Thoughts For Young Men (Banner Ryle Classics Series)
J C Ryle was a faithful evangelical Christian and prolific writer as well as Bishop of Liverpool; his larger works such as Holiness and Practical Religion have never been out of print since they were written in the later nineteenth...
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J C Ryle was a faithful evangelical Christian and prolific writer as well as Bishop of Liverpool; his larger works such as Holiness and Practical Religion have never been out of print since they were written in the later nineteenth century. But Ryle also wrote shorter works that are of great value.
Thoughts for Young Men is practical, spiritual, and lively. Abounding in advice and good sense, it is still as relevant and helpful in the twenty-first century as it was when it was first published in 1865. The needs that Ryle identified and that led him to write have not changed! Ryle challenges young men to take their rightful place in God's plan.
"(Ryle's writings are) a distillation of true Puritan theology presented in a highly readable and modern form."
- D. Martyn Lloyd-Jones
"I see (Ryle) as a single-minded Christian communicator of profound biblical, theological, and practical wisdom, a man and minister of giant personal stature and electric force of utterance that sympathetic readers still feel ... Ryle is magnificent! There's no other word for it. Do yourself a favor and read this wonderful book, and think about what you read."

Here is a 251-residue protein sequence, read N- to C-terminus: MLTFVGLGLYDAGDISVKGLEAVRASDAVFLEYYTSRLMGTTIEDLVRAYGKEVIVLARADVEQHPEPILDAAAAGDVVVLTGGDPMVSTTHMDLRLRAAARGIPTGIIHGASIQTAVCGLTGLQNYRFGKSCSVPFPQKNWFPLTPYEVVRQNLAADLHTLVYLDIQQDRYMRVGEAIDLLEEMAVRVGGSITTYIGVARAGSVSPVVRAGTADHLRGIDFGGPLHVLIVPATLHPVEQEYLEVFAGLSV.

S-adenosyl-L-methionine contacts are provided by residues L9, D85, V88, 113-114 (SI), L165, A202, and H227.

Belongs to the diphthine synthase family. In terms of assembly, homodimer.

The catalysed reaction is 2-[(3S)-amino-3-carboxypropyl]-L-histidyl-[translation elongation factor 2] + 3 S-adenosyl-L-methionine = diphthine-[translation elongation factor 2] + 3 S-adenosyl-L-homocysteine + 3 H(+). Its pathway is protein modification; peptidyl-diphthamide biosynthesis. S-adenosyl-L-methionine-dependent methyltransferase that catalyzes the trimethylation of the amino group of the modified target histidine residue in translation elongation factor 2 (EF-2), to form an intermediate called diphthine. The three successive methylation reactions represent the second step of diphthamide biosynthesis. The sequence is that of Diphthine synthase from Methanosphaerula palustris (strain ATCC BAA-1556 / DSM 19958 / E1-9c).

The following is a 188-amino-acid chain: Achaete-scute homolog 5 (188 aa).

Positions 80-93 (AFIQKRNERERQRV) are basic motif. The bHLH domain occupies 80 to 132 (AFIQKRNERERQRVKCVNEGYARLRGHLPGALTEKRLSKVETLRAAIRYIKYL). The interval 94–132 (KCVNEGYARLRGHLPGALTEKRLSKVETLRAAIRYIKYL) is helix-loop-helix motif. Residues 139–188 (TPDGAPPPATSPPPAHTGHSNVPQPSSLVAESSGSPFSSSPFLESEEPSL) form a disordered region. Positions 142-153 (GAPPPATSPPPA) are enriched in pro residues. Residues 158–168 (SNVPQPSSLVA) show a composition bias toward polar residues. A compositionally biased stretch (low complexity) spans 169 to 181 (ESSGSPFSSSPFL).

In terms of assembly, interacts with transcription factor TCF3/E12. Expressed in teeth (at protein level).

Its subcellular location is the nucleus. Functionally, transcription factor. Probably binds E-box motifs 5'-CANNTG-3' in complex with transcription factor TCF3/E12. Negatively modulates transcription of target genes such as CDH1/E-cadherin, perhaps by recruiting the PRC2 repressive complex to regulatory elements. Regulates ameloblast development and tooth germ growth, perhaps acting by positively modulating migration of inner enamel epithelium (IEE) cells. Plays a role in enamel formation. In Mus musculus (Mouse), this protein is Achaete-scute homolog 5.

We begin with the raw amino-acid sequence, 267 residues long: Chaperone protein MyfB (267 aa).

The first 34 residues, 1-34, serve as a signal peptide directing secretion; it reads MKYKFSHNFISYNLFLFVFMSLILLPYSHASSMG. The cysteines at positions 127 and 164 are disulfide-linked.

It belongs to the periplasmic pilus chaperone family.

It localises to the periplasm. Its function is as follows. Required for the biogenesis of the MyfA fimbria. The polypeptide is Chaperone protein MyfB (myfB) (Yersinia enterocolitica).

- J. I. Packer
"Thoughts For Young Men abounds in reliable counsel and says - with a rare combination of seriousness and graciousness - the very things we need to hear. Young men, for whom it was written, will find it invaluable; but all Christians, men or women, young or old, can read it with lasting benefit. It deserves to be widely read and circulated, and will do spiritual good to every reader."
- Sinclair B. Ferguson
John Charles Ryle (1816-1900) was the first Anglican bishop of Liverpool. Ryle was born at Macclesfield, and was educated at Eton and at Christ Church, Oxford, where he was Craven Scholar in 1836. After holding a curacy at Exbury in Hampshire, he became rector of St Thomas's, Winchester (1843), rector of Helmingham, Suffolk (1844), vicar of Stradbroke (1861), honorary canon of Norwich (1872), and dean of Salisbury (1880). However before taking the latter office, he was advanced to the new see of Liverpool, where he remained until his resignation, which took place three months before his death